Telegraph is Now Blocking Ad-Block Users

Telegraph is Now Blocking Ad-Block Users Advertising The arms race between ad-dependent publishers and ad blocking has a new front: The Telegraph. Earlier this month this publisher started blocking access to the site to some users of ad-blocking software.

The first hint of the new policy was a tweet dated 13 January (and an AdBlock Plus support thread from a week later), but it has gone largely under the radar until I visited the site today and was blocked from reading the article:

Telegraph is Now Blocking Ad-Block Users Advertising

I was not shown this pop-up when I visited the site on Android or iOS, only when visiting from Chrome on Windows.

After disabling Ad Block Plus, I was shown a page with a relatively low number of adverts (mostly Google and Amazon, surprisingly, with one large OutBrain sponsored link ad unit on the page). It was a far nicer experience than Forbes, which is engaging in a similar war on ad block users while also promising an "ad-light" experience (but actually delivering malware).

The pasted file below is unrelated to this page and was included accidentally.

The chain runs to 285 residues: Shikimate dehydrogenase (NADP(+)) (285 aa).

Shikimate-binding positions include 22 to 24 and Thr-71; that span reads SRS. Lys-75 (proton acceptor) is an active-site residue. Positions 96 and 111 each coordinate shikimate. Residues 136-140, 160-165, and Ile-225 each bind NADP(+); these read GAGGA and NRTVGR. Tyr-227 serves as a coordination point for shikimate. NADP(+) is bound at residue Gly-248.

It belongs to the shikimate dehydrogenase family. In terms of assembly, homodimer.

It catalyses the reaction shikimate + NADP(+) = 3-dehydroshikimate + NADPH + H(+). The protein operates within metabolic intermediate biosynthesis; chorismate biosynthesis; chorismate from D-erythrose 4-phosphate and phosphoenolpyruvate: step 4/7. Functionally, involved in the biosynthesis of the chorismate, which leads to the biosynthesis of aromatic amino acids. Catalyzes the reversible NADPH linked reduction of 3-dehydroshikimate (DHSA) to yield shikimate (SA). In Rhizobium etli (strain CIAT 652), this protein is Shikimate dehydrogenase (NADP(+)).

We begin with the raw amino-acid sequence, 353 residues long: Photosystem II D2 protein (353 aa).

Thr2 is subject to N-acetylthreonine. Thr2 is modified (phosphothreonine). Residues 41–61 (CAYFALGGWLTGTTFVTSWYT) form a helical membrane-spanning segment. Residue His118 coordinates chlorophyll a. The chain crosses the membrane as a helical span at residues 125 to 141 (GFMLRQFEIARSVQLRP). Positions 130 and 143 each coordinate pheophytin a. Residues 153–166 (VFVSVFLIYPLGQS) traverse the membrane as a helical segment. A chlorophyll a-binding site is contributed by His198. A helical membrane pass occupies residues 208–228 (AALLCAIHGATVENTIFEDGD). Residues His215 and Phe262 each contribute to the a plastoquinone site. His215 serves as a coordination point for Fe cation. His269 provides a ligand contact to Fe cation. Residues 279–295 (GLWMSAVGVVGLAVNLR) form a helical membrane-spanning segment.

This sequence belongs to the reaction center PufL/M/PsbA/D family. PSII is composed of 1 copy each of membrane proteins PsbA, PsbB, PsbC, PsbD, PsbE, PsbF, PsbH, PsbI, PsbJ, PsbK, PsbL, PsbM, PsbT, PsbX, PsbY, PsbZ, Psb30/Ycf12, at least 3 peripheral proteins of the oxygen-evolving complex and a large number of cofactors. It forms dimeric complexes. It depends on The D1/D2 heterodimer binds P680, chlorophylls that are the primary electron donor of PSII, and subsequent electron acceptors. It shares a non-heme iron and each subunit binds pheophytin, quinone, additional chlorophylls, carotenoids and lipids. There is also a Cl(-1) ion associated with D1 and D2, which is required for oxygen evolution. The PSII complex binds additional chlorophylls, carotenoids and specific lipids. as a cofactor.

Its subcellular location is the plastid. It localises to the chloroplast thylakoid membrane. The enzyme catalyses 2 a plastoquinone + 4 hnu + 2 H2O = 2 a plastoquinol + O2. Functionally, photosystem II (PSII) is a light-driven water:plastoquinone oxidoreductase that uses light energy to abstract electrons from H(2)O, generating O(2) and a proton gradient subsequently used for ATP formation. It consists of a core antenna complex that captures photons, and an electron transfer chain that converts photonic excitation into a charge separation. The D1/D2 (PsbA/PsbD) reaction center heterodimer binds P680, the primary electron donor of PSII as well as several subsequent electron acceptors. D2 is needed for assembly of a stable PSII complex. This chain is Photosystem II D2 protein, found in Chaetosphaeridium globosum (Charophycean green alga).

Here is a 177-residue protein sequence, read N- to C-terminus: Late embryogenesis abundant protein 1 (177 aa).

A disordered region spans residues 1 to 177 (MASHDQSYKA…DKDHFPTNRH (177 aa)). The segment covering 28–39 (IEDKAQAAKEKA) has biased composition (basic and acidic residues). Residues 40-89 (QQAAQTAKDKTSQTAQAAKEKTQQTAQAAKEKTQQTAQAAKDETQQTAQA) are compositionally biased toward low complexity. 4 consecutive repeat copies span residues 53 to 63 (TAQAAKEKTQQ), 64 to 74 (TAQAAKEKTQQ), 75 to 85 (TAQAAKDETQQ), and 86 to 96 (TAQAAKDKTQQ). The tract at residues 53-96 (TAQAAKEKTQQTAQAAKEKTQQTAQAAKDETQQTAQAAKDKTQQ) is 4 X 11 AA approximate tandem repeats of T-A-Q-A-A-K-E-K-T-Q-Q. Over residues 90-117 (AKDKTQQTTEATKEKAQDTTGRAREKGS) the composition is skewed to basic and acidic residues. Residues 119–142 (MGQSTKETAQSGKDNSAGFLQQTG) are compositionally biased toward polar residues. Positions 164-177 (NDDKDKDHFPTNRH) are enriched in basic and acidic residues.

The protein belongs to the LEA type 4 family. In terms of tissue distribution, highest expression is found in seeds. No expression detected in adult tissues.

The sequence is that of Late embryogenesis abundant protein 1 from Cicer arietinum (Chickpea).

The Telegraph's less obnoxious ads could explain why the response on Twitter has been milder than the hostile response Forbes and Yahoo got when they

https://twitter.com/ManosOnView/status/688146885048061952

https://twitter.com/spavedave/status/687269064801148928

The launch of iOS 9 with its integrated content-blocking features last year brought ad-blocking to the forefront, and publishers have been responding with various degrees of subterfuge, social engineering, and hostility. Some, like Forbes, Yahoo, and Telegraph, are fighting users by blocking anyone caught running ad block software.

Others like BookRiot are crafting ad units that get around ad block software, or are partnering with ad tech companies that promise to outwit the ad block software.

And then there are the web publishers who have either taken no action, or have adopted the mild approach of a nag screen pop-up which asks that users stop blocking ads.